Concern about demographic changes in Balochistan was reiterated in a report by the Federation of Pakistan Chambers of Commerce and Industry (FPCCI) on December 28, 2016, which noted that, at the current rate of influx of Chinese nationals into Balochistan and after completion of the CPEC, the native population of the area would be outnumbered by 2048. The report added that, conservatively, 0.44 persons per thousand migrate from china because of economic reasons, resulting in an inflow of more than 600,000 people per year in Pakistan. At present, the Baloch are 55 per cent of the total population of Balochistan. The current growth rate of Balochistan's population is 2.36 per cent. On the existing rate of migration from China at 0.44 persons per thousand and rate of population growth at 0.43 per cent, the share of Chinese in Balochistan's population is destined to accelerate with the completion of the CPEC. Incoming investors and settlers have better capacities to offer attractive prices for land acquisition - often exceeding the growing market value. The unskilled people of the province will face increasing challenges in maintaining their lives without land ownership, their only productive asset, the report observed.
Moreover, while Balochistan is the starting point of the CPEC, the lion's share of the project has been assigned to Punjab, according to Federal Ministry of Interior statistics shared with the Parliament on September 2, 2016. At present, 53 per cent of the total projects are assigned to Punjab. According to official statistics, out of the total of 330 projects, 176 are in Punjab while only eight projects have been allocated for Balochistan.
This has also upset the Baloch people. Balochistan Republican Party on September 3, 2016 alleged that Balochistan's abundant resources were being diverted for the benefit of Pakistan's dominant province, Punjab. Munir Mengal, the President of Baloch Voice Foundation, asserted, on March 13, 2017, that CPEC was a 'strategic design' by Pakistan and China to loot Balochistan's resources and eliminate their culture and identity.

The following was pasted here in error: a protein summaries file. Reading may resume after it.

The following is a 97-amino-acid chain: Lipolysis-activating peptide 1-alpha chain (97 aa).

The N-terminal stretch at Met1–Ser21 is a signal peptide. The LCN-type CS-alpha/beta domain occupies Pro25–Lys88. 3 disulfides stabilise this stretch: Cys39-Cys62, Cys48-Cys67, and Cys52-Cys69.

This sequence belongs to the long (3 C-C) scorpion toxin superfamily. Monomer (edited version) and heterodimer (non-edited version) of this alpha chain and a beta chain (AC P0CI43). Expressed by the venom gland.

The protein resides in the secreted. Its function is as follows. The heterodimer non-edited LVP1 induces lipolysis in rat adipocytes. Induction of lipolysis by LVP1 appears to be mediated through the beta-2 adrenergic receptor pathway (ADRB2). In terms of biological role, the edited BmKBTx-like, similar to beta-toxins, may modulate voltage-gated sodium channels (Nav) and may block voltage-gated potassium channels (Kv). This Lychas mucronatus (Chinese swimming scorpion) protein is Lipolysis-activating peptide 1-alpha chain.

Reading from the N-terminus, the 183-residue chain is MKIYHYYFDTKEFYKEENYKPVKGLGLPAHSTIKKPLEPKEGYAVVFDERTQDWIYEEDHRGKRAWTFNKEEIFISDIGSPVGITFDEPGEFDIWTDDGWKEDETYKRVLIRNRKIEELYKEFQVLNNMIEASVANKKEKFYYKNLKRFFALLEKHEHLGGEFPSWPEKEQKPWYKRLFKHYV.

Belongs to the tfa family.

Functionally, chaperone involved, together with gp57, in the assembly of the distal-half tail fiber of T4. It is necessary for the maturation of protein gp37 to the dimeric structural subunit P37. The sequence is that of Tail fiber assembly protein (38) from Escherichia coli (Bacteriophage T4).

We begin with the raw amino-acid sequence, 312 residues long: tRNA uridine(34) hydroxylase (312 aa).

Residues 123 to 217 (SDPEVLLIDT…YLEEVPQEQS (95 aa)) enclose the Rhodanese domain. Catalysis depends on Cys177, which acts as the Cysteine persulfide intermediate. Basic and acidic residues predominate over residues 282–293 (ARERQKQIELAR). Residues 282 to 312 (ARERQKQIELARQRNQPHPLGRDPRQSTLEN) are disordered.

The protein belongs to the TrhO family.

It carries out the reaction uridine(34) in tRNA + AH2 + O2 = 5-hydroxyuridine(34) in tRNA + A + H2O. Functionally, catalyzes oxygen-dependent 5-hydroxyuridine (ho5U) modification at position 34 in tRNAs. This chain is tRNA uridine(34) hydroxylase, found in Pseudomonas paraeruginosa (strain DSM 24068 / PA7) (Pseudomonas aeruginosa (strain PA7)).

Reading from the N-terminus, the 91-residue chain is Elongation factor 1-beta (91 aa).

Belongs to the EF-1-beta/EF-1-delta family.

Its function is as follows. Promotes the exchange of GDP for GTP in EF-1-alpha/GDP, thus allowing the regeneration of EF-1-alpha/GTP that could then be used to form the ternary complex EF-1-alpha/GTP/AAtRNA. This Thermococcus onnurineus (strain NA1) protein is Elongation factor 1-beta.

The Federal Government is trying to 'solve' the problem of Baloch discontent through demographic re-engineering, instead of addressing the challenges of development and justice, settling large numbers of workers from the other Provinces in Balochistan, and providing land and a range of facilities to 'outsiders' there. On September 8, 2015, in a meeting of the Senate's Standing Committee on Interior, Senator Jehanzeb Jamaldini observed:
The government settled four million people in various parts of Balochistan in the past three decades. With broader demographic changes in the province, the Government is converting the majority into a minority.The Aghaz-e-Haqooq-e-Balochistan (Beginning of the Rights of Balochistan) package, which was launched by then Prime Minister Yousaf Raza Gillani with much fanfare on November 23, 2009, has proved an eyewash. On its own admission, the Government has only been able to implement 15 of the 61 proposals contained in the package - and the success of these 15 has also been challenged.
Islamabad has pursued a predatory policy with regard to the people and resources of Balochistan for decades, and there is no present indication that this is beginning to change. If anything, things are getting worse.
Research Associate, Institute for Conflict Management
(Courtesy of South Asia Intelligence Review)